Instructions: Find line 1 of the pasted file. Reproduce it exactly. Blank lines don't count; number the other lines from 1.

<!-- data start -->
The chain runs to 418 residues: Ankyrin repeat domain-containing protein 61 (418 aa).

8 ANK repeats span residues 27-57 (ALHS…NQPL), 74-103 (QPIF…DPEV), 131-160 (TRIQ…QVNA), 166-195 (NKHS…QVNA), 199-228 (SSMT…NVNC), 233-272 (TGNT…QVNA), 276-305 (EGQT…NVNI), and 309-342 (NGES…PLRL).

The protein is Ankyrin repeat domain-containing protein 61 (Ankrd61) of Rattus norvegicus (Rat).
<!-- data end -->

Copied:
The chain runs to 418 residues: Ankyrin repeat domain-containing protein 61 (418 aa).